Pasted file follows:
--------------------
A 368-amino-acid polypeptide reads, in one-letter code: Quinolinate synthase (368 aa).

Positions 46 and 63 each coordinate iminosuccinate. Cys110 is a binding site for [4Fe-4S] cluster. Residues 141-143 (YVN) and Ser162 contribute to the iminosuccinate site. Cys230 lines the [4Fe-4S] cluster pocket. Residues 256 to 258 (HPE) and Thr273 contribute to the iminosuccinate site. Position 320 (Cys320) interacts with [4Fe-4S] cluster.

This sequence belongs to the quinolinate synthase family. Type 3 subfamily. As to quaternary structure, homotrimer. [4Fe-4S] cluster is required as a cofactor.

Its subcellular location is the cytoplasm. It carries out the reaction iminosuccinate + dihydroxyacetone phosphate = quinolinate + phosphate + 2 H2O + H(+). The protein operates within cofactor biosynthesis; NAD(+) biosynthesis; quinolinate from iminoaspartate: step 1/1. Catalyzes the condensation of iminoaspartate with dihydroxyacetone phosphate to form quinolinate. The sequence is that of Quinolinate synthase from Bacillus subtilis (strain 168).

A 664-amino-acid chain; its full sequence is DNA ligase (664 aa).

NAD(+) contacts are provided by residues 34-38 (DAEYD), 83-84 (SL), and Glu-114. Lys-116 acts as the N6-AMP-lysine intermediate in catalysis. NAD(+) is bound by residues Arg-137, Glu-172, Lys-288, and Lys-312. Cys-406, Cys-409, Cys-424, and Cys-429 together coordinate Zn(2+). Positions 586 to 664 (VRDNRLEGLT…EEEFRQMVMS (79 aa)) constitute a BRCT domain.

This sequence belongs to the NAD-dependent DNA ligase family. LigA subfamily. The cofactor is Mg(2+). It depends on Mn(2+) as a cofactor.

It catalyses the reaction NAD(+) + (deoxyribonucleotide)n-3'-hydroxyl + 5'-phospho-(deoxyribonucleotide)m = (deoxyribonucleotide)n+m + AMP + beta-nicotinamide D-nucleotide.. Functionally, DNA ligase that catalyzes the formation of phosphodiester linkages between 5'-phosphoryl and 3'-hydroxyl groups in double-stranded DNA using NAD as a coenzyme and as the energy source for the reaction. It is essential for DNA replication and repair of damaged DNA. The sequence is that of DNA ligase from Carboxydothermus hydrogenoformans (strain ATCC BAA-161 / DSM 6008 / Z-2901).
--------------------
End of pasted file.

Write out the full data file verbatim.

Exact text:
A 368-amino-acid polypeptide reads, in one-letter code: Quinolinate synthase (368 aa).

Positions 46 and 63 each coordinate iminosuccinate. Cys110 is a binding site for [4Fe-4S] cluster. Residues 141-143 (YVN) and Ser162 contribute to the iminosuccinate site. Cys230 lines the [4Fe-4S] cluster pocket. Residues 256 to 258 (HPE) and Thr273 contribute to the iminosuccinate site. Position 320 (Cys320) interacts with [4Fe-4S] cluster.

This sequence belongs to the quinolinate synthase family. Type 3 subfamily. As to quaternary structure, homotrimer. [4Fe-4S] cluster is required as a cofactor.

Its subcellular location is the cytoplasm. It carries out the reaction iminosuccinate + dihydroxyacetone phosphate = quinolinate + phosphate + 2 H2O + H(+). The protein operates within cofactor biosynthesis; NAD(+) biosynthesis; quinolinate from iminoaspartate: step 1/1. Catalyzes the condensation of iminoaspartate with dihydroxyacetone phosphate to form quinolinate. The sequence is that of Quinolinate synthase from Bacillus subtilis (strain 168).

A 664-amino-acid chain; its full sequence is DNA ligase (664 aa).

NAD(+) contacts are provided by residues 34-38 (DAEYD), 83-84 (SL), and Glu-114. Lys-116 acts as the N6-AMP-lysine intermediate in catalysis. NAD(+) is bound by residues Arg-137, Glu-172, Lys-288, and Lys-312. Cys-406, Cys-409, Cys-424, and Cys-429 together coordinate Zn(2+). Positions 586 to 664 (VRDNRLEGLT…EEEFRQMVMS (79 aa)) constitute a BRCT domain.

This sequence belongs to the NAD-dependent DNA ligase family. LigA subfamily. The cofactor is Mg(2+). It depends on Mn(2+) as a cofactor.

It catalyses the reaction NAD(+) + (deoxyribonucleotide)n-3'-hydroxyl + 5'-phospho-(deoxyribonucleotide)m = (deoxyribonucleotide)n+m + AMP + beta-nicotinamide D-nucleotide.. Functionally, DNA ligase that catalyzes the formation of phosphodiester linkages between 5'-phosphoryl and 3'-hydroxyl groups in double-stranded DNA using NAD as a coenzyme and as the energy source for the reaction. It is essential for DNA replication and repair of damaged DNA. The sequence is that of DNA ligase from Carboxydothermus hydrogenoformans (strain ATCC BAA-161 / DSM 6008 / Z-2901).